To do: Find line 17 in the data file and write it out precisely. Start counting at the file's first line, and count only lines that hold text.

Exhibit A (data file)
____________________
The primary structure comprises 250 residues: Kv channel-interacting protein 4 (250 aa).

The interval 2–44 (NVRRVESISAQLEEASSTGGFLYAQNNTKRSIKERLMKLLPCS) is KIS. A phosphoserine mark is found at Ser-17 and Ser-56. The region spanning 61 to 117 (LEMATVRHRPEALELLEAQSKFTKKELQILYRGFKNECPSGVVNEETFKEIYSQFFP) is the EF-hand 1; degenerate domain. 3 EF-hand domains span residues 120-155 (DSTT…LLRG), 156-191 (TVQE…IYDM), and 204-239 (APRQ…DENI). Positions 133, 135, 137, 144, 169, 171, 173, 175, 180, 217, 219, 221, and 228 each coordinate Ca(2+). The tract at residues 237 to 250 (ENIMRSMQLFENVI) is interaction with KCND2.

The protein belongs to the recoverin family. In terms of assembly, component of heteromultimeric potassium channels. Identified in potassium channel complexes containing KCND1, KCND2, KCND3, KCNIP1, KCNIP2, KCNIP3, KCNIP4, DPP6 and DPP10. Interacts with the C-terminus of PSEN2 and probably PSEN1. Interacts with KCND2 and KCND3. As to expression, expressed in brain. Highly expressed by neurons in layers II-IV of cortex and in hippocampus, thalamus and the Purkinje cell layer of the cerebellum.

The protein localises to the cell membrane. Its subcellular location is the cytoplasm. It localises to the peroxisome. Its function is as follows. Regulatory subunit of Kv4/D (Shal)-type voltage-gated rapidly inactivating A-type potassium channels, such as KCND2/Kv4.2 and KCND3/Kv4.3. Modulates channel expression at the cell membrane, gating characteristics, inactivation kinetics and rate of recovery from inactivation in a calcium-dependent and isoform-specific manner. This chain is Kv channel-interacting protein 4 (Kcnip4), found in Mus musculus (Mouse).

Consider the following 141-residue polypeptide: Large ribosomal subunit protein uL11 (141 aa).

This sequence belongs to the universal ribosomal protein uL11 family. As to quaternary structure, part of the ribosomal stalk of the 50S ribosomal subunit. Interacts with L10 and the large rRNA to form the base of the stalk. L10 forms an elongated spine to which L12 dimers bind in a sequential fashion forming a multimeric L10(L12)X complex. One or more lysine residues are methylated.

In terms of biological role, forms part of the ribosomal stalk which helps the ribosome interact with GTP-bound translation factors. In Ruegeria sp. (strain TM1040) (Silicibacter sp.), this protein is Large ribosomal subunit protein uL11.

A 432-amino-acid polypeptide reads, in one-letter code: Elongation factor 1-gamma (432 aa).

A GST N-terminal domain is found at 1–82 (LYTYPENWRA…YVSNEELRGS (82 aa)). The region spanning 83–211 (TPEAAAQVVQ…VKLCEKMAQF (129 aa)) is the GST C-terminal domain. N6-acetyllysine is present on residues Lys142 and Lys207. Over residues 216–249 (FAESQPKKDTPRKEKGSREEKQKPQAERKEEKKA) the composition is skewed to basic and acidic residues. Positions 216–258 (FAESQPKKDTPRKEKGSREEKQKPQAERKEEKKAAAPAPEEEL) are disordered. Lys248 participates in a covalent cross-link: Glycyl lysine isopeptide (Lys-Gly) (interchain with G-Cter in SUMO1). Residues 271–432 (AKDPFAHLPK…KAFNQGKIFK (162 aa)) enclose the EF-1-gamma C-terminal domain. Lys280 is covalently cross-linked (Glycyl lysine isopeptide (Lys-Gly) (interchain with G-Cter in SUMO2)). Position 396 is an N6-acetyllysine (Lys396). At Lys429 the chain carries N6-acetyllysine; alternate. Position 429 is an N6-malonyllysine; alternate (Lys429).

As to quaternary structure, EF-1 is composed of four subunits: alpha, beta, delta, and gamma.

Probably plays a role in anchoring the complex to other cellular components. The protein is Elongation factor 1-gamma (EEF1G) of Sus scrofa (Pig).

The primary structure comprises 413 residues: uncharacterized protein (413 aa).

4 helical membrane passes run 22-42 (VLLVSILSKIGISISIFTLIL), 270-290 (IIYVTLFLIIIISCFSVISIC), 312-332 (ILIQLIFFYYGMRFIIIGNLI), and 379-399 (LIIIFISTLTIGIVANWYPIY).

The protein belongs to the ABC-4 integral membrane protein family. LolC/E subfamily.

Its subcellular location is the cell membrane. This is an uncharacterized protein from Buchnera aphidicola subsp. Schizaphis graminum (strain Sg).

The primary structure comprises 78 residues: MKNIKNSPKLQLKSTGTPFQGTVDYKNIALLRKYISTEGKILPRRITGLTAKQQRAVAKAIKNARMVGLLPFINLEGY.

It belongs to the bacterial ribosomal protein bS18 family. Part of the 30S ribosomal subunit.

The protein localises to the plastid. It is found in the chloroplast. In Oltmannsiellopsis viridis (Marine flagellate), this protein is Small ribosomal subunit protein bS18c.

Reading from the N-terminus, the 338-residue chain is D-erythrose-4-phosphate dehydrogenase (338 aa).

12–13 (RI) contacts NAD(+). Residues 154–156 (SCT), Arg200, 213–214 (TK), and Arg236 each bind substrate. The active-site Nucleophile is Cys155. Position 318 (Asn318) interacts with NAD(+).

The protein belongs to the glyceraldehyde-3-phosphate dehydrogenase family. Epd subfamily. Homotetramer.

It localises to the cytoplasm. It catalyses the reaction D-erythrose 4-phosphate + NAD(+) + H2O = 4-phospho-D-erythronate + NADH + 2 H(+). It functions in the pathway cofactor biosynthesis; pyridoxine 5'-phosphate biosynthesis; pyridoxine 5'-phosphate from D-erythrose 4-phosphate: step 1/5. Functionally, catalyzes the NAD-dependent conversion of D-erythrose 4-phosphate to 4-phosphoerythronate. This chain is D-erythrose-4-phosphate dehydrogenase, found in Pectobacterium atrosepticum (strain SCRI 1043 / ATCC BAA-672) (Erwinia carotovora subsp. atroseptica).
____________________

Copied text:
It belongs to the bacterial ribosomal protein bS18 family. Part of the 30S ribosomal subunit.